Hi. I'm online and happy to answer your question today.
was your son examined by an ophthalmologist or an optometrist?
does he wear contact lenses/
He was examined by an optometrist I believe. She checked his vision, then but orange dye in his eyes to look for dust scratches, etc. They were clear. He does not wear contact lenses.
I see you have used visine...that just makes things worse....don't use it.
Is he still using eye drops? If so, what?
Okay. Right now he is on Lastacaft once a day for allergy eyes and systane ultra lubricant drops twice a day. He was on an antibiotic/steroid drop (Tobramhycin and Dexamethason) for about a week, but is off that now.
And you are correct....steroid eye drops have some fairly significant side effects and should only be used under direct MD supervision and, if possible, for a short time.
He was on them for about 9 days, 3 times a day. They cleared up the reddness very well, but it has come back since he got off them.
Lastacaft takes some time to kick in and, as such, really doesn't work well for an acute problem like your son has experienced, although it can be helpful in the long run with allergies.
He is on the Lastacaft due to a thick tear film and bumps on his eyes related to allergies. He has had allergy eye issues before, but they have never turned red like they are right now.
It sounds like he is getting pretty good care but I think he may have a couple of things going on at once. As such, all of them need to be treated at the same time.
The good news? I think we can get your son feeling better without steroid eye drops and expensive medications. :)
It sounds like your son is suffering from an anterior segment/tear film issue. Many times, for all sorts of reasons, the anterior surface of the eye starts to have difficulties. What can cause this? Well, there are a number of conditions but the most common are dry eyes, allergies and blepharitis....many times all three conditions act together to make you miserable. In order to solve your problem you need to address all of these issues at the same time.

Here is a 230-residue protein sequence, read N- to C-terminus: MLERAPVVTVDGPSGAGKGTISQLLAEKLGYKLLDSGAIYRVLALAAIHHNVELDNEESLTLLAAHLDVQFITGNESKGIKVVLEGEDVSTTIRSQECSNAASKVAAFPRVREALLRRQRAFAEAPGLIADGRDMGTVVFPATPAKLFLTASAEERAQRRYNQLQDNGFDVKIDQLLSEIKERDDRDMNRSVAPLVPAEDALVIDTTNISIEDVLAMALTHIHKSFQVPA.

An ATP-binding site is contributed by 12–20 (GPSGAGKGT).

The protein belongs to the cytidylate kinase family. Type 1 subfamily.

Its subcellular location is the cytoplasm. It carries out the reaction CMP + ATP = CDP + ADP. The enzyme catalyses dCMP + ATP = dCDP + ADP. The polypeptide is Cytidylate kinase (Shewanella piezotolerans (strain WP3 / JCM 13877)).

What do you recommend? There is a children's optomologist in town I can take him to if necessary.
At his age I don't that that dryness is that major of and issue, but let me tell you a bit about all of these conditions.
When it comes to allergies it is almost impossible to pin down the offending agent(s) and, therefore, treatment needs to focus on controlling the symptoms. Dry eyes are very common (but not so much in a 9 year old as I said above) and can be improved by a stepwise series of therapies. First, the use of natural tears 4-6+ times/day to augment your natural tear production can be used. Using natural tears to sooth his eyes at this point is still a good ideas
He does take Zyrtec and Flonase for nasal allergies, and that may be contributing to his eye issues. I also have Bepreve and Allrex on hand from previous prescriptions if you think either of these would work better than the Lastacaft.
Blepharitis is a condition where glands in the eyelids are not functioning normally. They become plugged and instead of putting out their normal clear, oily secretions, they put out thick, toothpaste like gunk. You may not be able to see this “gunk” in his eyes, unless it is really bad, but it shows up clearly on slit lamp examination.
The best treatment for this condition daily lid scrubs combined with warm compresses. I like to use baby shampoo for lid scrubs. In the shower, have your son place the shampoo on hisindex fingers, close his eyes, raise his eyebrows (to stretch the skin on his eyelids) and scrub back and forth along his eyelashes for 3 to 5 minutes. The hot water in the shower helps to soften the plugged oils in the glands while the mechanical scrubbing with soapy fingers removes the oils. You might want to demonstrate this to him :)
Baby shampoo lid scrubs will also help to wash away allergens and stimulate tear production, thereby addressing all three of his issues. Remember, this is not an instant fix. While he is waiting for the lid scrubs to have affect he can use over the counter allergy pills such as Travist, dimetapp or Zyrtec...as your pediatrician for the correct dosage in kids.
Should his symptoms get worse, his vision become significantly affected or things just not get better in 3 weeks or so your son should have a complete eye examination by your local ophthalmologist to look for other, less common, causes of his symptoms. As you said before, a pediatric ophthalmologist would be best in his case.
Is there anything else you would like to discuss at this point or have all your questions been answered to your satisfaction?
No, you have been very helpful. Thanks.